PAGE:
name and the name of the presiding deity, are referred as 'Puri-Jagannath'. Puri is a common name for any place with
subscripts such as Puram, Palli, Pur or Oor.
Puri also is the word for a popular dish made by frying small round
layers of kneaded wheat powder dough in oil.
In Puri Jagannath there was a king by the name of Purushottama. In fact the presiding deity of that town Puri
Jagannath is also called Purushottama.
49. It is
an accepted custom for Royal families of different states to look for
opportunities for inter marriages. Thus
this king had ideas of getting married to the daughter of the King of Thondai
Mandalam located in Kanchipuram those days, whose name was Padmavathy. People interested in devotion and music, will
be reminded of two great souls when they hear about Puri Jagannath. One is Sri Krishna Chaitanya, a great Gnãni
cum devotee of Krishna and Sir Edwin Arnold who translated Gita Govindam by
Jayadeva Swami, in to English. Jayadeva Swami used to compose, write and sing
his Gita Govindam songs while simultaneously his wife used to dance in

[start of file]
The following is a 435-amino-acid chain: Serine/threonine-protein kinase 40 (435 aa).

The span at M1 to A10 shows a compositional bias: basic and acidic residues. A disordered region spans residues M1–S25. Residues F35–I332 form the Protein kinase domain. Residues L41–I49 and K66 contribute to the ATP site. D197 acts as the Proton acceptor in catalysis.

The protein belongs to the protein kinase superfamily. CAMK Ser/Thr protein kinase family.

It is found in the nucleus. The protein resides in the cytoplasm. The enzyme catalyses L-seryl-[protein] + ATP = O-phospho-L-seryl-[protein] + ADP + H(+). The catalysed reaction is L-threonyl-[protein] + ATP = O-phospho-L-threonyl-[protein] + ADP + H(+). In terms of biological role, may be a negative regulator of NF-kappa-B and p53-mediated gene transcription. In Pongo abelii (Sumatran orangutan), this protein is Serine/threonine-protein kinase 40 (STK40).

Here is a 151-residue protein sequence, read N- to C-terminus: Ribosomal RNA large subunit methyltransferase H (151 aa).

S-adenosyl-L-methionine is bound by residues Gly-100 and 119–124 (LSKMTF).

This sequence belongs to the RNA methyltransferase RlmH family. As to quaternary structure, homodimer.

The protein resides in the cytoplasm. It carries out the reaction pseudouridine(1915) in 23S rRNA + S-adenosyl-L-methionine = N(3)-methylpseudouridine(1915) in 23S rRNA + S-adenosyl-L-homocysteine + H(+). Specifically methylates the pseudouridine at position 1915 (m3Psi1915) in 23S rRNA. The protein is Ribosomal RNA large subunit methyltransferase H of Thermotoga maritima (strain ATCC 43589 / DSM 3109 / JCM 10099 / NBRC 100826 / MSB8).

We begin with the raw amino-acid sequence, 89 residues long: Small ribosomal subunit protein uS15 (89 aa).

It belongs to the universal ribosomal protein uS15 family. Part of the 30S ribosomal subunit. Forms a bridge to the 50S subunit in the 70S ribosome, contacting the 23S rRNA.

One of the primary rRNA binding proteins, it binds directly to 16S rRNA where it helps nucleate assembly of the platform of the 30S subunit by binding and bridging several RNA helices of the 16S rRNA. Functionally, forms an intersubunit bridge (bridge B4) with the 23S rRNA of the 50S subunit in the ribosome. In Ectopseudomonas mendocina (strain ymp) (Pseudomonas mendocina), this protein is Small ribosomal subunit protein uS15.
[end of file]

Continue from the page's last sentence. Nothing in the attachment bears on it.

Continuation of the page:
consonance with the music and meaning of the words. In fact her name was also Padmavathy.
50. One of
the reasons for the sudden interest of the northerners in matters of the south
was this fact of Sãkshi Gopal at Kanchipuram.
So it came about that, this Puri Raja had agreed to marry Princess
Padmavathy for which a likely darsan of Sãkshi Gopal was an added
attraction. But once he had the darsan
of Sãkshi Gopal, he got so enamoured of the Swami that he requested his
would-be father-in-law that the idol of Sãkshi Gopal may be given to him as
part of the dowry! There is a saying in
Tamil which means, 'Did you give your daughter in marriage or your darling' – 'peNNai
koduththãyo kaNNai koduththãyo' – 'பெண்ணை கொடுத்தாயோ கண்ணை கொடுத்தாயோ'? So
this King of Kanchipuram gave his darling daughter as well as the statue of
KaNNan, in marriage!
bride-groom returned to his state with his new acquisition of a wife and
Bhagawan Sri Krishna who was already famous as Sãkshi Gopal. As there was
already the famous Puri Jagannath in their capital, a new temple was constructed
in a place near Mukundpur, which became famous as 'Sãkshi Gopal', a place name
as well as the name of the Presiding Deity.
Starting from Uttar Pradesh, having come to Kanchipuram in Tamil Nadu in